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Hibiscus

 


Hibiscus - Aquarian

The Hibiscus 'Aquarian', is one of the most unique Hibiscus in the Fleming series. It has wonderful 12 lavender pink flowers with spoon-shaped, pur... more


Hibiscus - Blue River II

The Hibiscus 'Blue River II', Hibiscus moscheutos, is the first true, original, large, pure white flowering Hibiscus. It has a plant height of 4-5'... more


Hibiscus - Crown Jewels

The Hibiscus 'Crown Jewels', is the smallest of the Flemings series. With a plant height of 2' and 10 blooms, it is one not to miss. The creamy whi... more


Hibiscus - Dreamcatcher

The Hibiscus 'Dream Catcher', stands 4' in height and bears a 12 flower that is extremely unique from all other Hibiscus on the market today. Its p... more


Hibiscus - Eruption

The Hibiscus 'Eruption', grows to 3' in height and is perfectly names with its explosion of 8 hot pink flowers. It is one of the best bloomers in t... more


Hibiscus - Fantasia

The Hibiscus 'Fantasia' is one of the most ruffled Hibiscus in its family. The lavender gray flowers are a great contrast with its maple-shaped lea... more


Hibiscus - Fireball

The Hibiscus 'Fireball', is the second most popular Fleming Hibiscus on the market today, growing to a height of 3-4'. 'Fireball' has bright burgun... more


Hibiscus - Kopper King

The Hibiscus ‘Kopper King’, is the most popular variety of the Fleming Hibiscus. Named by James Fleming himself, it has a plant height of 4’ and be... more

Add colors to your garden with these gorgeous perennials.

Hibiscus is one of those long-lived indoor plants that will bloom continuously from spring through autumn. Give your plant average household warmth (minimum 55F in the winter), lots of bright light, and plenty of water while it's blooming and growing. You can cut down on the frequency of watering in the winter months. Mist the leaves occasionally and pinch the stems back in the winter months to help keep the plant bushy. Hibiscus can live 20 years or more and will grow quite large unless you keep it pinched back. Feed a diluted liquid fertilizer in the spring when new growth begins, and again every three weeks while it's blooming.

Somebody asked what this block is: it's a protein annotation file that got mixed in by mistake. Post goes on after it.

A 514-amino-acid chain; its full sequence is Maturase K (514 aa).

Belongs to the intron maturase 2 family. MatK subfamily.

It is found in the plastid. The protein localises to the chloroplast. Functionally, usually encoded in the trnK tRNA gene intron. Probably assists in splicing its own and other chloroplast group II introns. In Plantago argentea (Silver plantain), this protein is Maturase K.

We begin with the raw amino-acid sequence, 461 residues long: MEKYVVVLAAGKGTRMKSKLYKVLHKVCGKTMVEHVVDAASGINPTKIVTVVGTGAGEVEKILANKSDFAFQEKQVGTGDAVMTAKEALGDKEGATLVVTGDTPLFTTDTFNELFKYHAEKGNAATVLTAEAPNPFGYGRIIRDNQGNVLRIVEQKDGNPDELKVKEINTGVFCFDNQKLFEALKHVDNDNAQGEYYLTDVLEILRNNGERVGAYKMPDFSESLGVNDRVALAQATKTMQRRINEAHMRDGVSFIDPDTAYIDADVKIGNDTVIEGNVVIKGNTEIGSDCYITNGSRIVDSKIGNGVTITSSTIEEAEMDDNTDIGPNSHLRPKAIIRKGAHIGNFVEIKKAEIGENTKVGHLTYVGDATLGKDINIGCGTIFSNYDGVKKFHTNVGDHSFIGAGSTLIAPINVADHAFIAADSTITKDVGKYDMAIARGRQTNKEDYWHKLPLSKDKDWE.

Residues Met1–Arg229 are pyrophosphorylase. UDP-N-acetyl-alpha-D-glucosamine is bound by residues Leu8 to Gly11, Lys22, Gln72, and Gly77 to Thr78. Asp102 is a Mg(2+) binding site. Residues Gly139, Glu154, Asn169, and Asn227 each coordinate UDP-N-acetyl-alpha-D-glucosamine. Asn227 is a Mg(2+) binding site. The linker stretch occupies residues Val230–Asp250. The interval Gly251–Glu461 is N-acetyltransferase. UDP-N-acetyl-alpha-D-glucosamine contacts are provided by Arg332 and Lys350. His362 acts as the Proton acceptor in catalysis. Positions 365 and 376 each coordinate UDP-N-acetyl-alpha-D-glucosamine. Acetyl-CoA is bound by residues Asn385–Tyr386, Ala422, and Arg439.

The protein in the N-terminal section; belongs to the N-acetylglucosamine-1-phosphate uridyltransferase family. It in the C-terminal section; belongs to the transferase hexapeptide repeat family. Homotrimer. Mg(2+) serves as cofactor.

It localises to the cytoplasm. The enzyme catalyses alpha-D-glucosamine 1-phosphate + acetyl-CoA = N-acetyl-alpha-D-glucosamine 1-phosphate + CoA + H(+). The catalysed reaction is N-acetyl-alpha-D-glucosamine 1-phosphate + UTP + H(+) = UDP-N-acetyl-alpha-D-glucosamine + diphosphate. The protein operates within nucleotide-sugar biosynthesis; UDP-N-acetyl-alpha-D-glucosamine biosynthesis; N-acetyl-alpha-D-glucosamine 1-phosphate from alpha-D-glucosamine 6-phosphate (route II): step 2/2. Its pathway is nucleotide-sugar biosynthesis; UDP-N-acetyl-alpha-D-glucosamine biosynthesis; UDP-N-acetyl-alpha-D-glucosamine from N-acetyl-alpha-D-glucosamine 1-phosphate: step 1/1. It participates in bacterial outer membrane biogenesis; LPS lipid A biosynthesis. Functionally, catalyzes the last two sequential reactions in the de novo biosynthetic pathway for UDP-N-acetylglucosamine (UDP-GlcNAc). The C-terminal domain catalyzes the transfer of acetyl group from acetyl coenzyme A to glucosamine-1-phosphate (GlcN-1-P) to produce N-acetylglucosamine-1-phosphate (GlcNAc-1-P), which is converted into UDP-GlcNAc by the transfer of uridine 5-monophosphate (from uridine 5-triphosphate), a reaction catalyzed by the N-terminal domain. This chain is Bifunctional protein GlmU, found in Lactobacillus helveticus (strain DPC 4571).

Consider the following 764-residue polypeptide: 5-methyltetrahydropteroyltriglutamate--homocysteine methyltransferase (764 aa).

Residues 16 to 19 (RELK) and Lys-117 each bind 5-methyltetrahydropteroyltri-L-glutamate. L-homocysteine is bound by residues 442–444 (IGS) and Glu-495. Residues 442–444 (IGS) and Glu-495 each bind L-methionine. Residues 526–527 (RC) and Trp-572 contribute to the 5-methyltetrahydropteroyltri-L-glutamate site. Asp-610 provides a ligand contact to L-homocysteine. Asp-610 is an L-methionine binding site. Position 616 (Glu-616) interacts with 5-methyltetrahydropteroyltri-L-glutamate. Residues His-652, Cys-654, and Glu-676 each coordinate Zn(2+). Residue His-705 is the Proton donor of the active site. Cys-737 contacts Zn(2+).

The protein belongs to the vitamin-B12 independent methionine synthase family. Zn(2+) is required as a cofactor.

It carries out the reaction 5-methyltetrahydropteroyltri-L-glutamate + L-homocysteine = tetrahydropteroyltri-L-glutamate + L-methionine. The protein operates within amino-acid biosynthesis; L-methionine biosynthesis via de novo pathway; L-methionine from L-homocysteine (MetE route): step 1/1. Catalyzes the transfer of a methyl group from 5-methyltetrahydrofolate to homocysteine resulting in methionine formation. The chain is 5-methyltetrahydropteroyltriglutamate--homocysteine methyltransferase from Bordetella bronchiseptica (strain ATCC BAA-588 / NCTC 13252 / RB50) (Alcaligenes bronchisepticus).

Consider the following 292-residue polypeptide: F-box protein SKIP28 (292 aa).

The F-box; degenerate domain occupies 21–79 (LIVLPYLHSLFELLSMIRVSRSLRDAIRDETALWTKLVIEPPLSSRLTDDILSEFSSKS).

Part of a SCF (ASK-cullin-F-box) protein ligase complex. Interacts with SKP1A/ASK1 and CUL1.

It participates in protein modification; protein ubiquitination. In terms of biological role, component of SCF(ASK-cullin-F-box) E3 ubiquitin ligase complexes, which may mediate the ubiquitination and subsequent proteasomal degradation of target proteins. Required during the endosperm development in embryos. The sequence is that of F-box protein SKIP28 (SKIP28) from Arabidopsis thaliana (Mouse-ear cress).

Hibiscus are tropical plants so they're quite susceptible to damage if temperatures drop below 40F. A quick overnight freeze will kill the leaves and turn them to mush. A prolonged freeze can kill the stems. A hard freeze may even kill the plant down to the ground. Even then, the roots may have survived and may sprout new stems and foliage.

You'll need to assess the extent of the damage before you take any action. Sometimes the best thing to do is wait to see how the plant recovers on its own. Or, you can proceed as follows: If just the leaves are mushy, pull them off the plant, but leave the stems alone. New leaves may very well appear. If the stems are wilted and mushy, prune them off - even if that means taking them all the way to ground level, but leave any questionable stems alone because they may recover. If you know for a fact that the leaves and stems are all damaged beyond repair, cut the plant down to soil level and hope that the roots came through the freeze undamaged. With any luck at all your hibiscus will recover.

For growing hibiscus outdoors, the perennial Hibiscus, or Rose Mallow is a hardy plant, growing to 6' or 8' high. The plants die down in winter but new stems rise each year. Blooms begin in mid-summer and continue until frost. Give your plant full sun and regular, deep watering during the growing season. The plants need protection from wind, which may burn the leaves. Your Hibiscus will benefit from an organic mulch over the root area to help conserve moisture and will grow best if fertilized every six weeks with a diluted liquid fertilizer.

To promote blooms, the best choice in fertilizers is one with high middle number. The first number represents nitrogen (for green, leafy growth), the second number is phosphorous (promoting blooms and strong stems), and the third number is potassium (helps root growth and works in conjunction with the other elements to strengthen stems and shoots). 

For a hibiscus an all-purpose fertilizer which has a nitrogen-phosphorous-potassium ratio of 15-30-15 would be best. 

If your hibiscus is in a container, dilute the fertilizer to half-strength and apply every 3 weeks during the growing season. 

If your hibiscus is planted in the ground, use the fertilizer as recommended on the label. 

To keep your plants growing vigorously, prune out about a third of the old wood in the early spring. If you pinch out the tips of stems in the spring and summer, you'll increase flower production and help your plant maintain an attractive appearance.

Hope your hibiscus rewards you with lots of blooms this year!

Hibiscus Lady Baltimore Hibiscus moscheutos

Hibiscus Lord Baltimore Hibiscus moscheutos

Hibiscus Old Yella

Hibiscus Pink Clouds  Hibiscus moscheutos

Hibiscus Plum Crazy

Hibiscus Robert Fleming

Hibiscus Royal Gems

Hibiscus Torchy

See all Hibiscus species here

 

 

 

 

 


 

 

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